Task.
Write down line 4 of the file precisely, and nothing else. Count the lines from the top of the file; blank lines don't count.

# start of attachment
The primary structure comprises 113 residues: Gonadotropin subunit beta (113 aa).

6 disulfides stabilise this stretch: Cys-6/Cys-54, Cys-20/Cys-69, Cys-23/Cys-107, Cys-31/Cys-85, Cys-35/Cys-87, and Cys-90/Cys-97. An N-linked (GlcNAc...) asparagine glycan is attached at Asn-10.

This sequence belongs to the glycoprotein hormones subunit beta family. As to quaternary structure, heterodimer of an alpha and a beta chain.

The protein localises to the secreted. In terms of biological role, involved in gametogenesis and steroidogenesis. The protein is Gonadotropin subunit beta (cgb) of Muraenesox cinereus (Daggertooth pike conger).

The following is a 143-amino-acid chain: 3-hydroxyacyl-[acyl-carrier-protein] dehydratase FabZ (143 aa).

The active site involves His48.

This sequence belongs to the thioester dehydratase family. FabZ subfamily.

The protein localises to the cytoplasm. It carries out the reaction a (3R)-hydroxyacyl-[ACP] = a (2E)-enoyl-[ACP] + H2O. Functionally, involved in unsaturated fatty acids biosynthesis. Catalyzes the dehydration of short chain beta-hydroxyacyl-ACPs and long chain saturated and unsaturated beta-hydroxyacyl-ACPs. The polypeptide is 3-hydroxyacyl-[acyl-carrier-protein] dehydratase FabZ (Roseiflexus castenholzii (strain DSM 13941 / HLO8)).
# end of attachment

The protein localises to the secreted. In terms of biological role, involved in gametogenesis and steroidogenesis. The protein is Gonadotropin subunit beta (cgb) of Muraenesox cinereus (Daggertooth pike conger).